However, scientists are waiting for more information from the Medicines and Healthcare products Regulatory Agency (MHRA) before giving any more vaccinations.
Small Business Minister Paul Scully told Sky News: “The AstraZeneca is safe, it’s saved thousands of lives. It’s gone out to millions of people both here in the UK and across the world and it’s continuing to save lives. So my message would clearly be [if you] get invited to have your vaccine please do because that’s the way out of the pandemic, that’s the way to continue saving lives…but also restoring our economy and getting back to a semblance of normal life.”
Assessments are under way into a very rare and specific type of blood clot in the brain, known as cerebral venous sinus thrombosis (CVST), occurring together with low levels of platelets (thrombocytopenia) following vaccination in adults.
The World Health Organisation (WHO) and the European Medicines Agency (EMA) are also expected to announce findings of their assessments today or tomorrow.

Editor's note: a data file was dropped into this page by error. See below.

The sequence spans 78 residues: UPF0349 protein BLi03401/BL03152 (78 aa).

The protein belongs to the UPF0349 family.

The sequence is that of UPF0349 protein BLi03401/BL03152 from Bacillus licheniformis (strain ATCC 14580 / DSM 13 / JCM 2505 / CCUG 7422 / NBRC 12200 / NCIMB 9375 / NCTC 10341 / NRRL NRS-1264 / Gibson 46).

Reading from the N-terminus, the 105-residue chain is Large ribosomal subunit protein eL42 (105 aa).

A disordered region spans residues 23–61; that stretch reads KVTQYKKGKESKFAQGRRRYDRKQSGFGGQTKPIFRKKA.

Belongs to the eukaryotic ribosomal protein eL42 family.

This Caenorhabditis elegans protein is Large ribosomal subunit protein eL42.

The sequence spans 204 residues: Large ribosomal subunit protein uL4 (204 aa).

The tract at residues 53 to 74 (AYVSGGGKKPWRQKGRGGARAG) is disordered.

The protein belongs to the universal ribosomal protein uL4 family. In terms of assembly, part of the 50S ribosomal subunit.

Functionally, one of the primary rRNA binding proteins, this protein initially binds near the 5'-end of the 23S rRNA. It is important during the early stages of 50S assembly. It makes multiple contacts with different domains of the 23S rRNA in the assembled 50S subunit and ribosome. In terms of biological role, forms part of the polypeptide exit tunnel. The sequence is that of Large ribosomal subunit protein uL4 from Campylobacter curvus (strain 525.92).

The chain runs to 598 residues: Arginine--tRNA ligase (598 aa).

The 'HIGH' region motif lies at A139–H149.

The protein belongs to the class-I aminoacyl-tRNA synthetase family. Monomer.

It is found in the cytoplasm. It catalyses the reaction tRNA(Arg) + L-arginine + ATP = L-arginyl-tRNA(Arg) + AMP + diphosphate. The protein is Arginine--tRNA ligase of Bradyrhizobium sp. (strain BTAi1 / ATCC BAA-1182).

Mr Scully said it was right the scientists make sure the vaccine is as “safe as possible” but added: “There’s no proof as yet that there’s any causal links from the very very rare occasions that there have been talks about blood clots so it’s right that they do their work. But at the moment, everything shows that the vaccine is safe.”
Both the MHRA and WHO have said that to date the benefits of the vaccine in preventing coronavirus outweigh any risks.
The MHRA said it had identified 30 cases of rare blood clot events out of 18.1 million doses of the jab administered up to and including March 24.